We’re returning to our occasional series of posts on work and vocation (linked at the bottom of this post) in Christian history by Faith and Work Channel senior editor and Christian History magazine senior editor Chris Armstrong. Enjoy!
In the early days of Methodism as now, not every capitalist operated out of corrupt motives of greed. One contrary example, a contemporary of Wesley and deeply influenced by the Methodist leader, was Young Arthur Guinness, an up-and-coming eighteenth-century businessman in Dublin. Guinness was a brewer, during a time when beer had a significant health benefit over many other kinds of beverage, including water. No one in those days understood micro-organisms and how disease is spread. They routinely drank from the same waters in which they dumped their garbage and their sewage. Unknowingly, they polluted the rivers and lakes around their cities. People died as a result, and this made nearly everyone in Guinness’ day avoid water entirely. Instead, they drank alcoholic beverages.
Usually, this was done in moderation and all was well. Occasionally, though, excess set in. This is what happened in the years just before Guinness was born, in the period historians call “The Gin Craze.” Parliament had forbidden the importation of liquor in 1689, so the people of Ireland and Britain began making their own, and drunkenness became widespread. Every sixth house in England was a “gin house.” An advertisement for one of these dens of squalor read, “Drunk for one penny, dead drunk for two pence, clean straw for nothing.” Poverty deepened; crime rose. And to help heal their tortured society, some turned to brewing beer. It was much lower in alcohol, the process of brewing and the alcohol that resulted killed the germs that made water dangerous, and it was nutritious in ways scientists are only now beginning to understand.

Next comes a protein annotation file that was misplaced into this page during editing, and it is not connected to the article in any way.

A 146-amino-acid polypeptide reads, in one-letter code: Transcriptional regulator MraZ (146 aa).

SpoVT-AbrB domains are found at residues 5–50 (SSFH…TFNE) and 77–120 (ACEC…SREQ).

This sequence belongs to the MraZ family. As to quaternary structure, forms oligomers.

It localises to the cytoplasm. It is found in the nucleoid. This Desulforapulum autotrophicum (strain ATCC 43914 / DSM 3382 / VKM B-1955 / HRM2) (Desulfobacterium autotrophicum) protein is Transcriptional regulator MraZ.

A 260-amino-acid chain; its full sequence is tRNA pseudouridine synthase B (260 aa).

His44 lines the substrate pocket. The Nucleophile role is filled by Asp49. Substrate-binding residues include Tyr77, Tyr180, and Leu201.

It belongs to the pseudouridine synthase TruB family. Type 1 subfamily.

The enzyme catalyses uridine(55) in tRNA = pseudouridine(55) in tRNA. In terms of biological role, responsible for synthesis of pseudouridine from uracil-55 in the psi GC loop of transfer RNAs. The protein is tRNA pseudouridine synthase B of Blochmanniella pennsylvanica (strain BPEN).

This young brewer, Arthur Guinness, fell under John Wesley’s influence. He heard Wesley teach “Earn all you can. Save all you can. Give all you can.” He understood from Wesley that the wealth he gained through business was evidence of a calling from God, and that it carried with it a responsibility to use his abundance for the good of humankind.
In 1759 Guinness had bought a little brewery. Within five years he acquired a great deal of public respect and profit. Influenced by a visit from Wesley himself, Guinness began a multitude of reforming and evangelizing efforts in Dublin even as he continued his work as a brewer – never perceiving a conflict of interest in the two endeavors. Just two examples: he founded the first Sunday school in Dublin and worked for an organization that tried to prevent dueling.
He also taught his own children the values he had learned from Wesley. Arthur’s children flourished in business and good works, and his grandsons Benjamin Lee and Arthur Lee gave generously to assist those made destitute by the potato blight that struck Ireland in the late 1840s. Arthur Lee (1797–1863) so aided his workers that they erected a monument of Connemara marble in his honor. Arthur’s grandson Edward Cecil engaged in far-reaching efforts to improve working-class conditions. After Guinness stock went public in 1886, he became the richest man in Ireland and used £250,000 to establish the Guinness Trust for “the creation of dwellings for the laboring poor” of Dublin and London.